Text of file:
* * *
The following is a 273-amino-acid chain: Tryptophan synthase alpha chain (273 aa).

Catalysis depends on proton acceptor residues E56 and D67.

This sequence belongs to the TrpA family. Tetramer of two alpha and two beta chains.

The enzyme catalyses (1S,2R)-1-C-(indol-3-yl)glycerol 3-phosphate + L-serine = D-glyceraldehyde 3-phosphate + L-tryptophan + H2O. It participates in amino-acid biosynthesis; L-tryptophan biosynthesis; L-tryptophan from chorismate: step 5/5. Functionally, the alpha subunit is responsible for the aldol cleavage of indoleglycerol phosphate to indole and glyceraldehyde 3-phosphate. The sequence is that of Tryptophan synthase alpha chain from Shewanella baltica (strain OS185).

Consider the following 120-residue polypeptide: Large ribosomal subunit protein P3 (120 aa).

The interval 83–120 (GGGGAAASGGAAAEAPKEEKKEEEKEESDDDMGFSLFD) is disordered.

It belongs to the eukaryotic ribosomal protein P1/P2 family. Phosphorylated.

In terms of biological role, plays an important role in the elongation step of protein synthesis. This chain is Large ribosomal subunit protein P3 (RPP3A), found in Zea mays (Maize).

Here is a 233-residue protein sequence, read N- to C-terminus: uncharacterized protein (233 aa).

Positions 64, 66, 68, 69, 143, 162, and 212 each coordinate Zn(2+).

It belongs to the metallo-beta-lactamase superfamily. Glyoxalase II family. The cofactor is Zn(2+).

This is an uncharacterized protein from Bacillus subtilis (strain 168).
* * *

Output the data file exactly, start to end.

The following is a 273-amino-acid chain: Tryptophan synthase alpha chain (273 aa).

Catalysis depends on proton acceptor residues E56 and D67.

This sequence belongs to the TrpA family. Tetramer of two alpha and two beta chains.

The enzyme catalyses (1S,2R)-1-C-(indol-3-yl)glycerol 3-phosphate + L-serine = D-glyceraldehyde 3-phosphate + L-tryptophan + H2O. It participates in amino-acid biosynthesis; L-tryptophan biosynthesis; L-tryptophan from chorismate: step 5/5. Functionally, the alpha subunit is responsible for the aldol cleavage of indoleglycerol phosphate to indole and glyceraldehyde 3-phosphate. The sequence is that of Tryptophan synthase alpha chain from Shewanella baltica (strain OS185).

Consider the following 120-residue polypeptide: Large ribosomal subunit protein P3 (120 aa).

The interval 83–120 (GGGGAAASGGAAAEAPKEEKKEEEKEESDDDMGFSLFD) is disordered.

It belongs to the eukaryotic ribosomal protein P1/P2 family. Phosphorylated.

In terms of biological role, plays an important role in the elongation step of protein synthesis. This chain is Large ribosomal subunit protein P3 (RPP3A), found in Zea mays (Maize).

Here is a 233-residue protein sequence, read N- to C-terminus: uncharacterized protein (233 aa).

Positions 64, 66, 68, 69, 143, 162, and 212 each coordinate Zn(2+).

It belongs to the metallo-beta-lactamase superfamily. Glyoxalase II family. The cofactor is Zn(2+).

This is an uncharacterized protein from Bacillus subtilis (strain 168).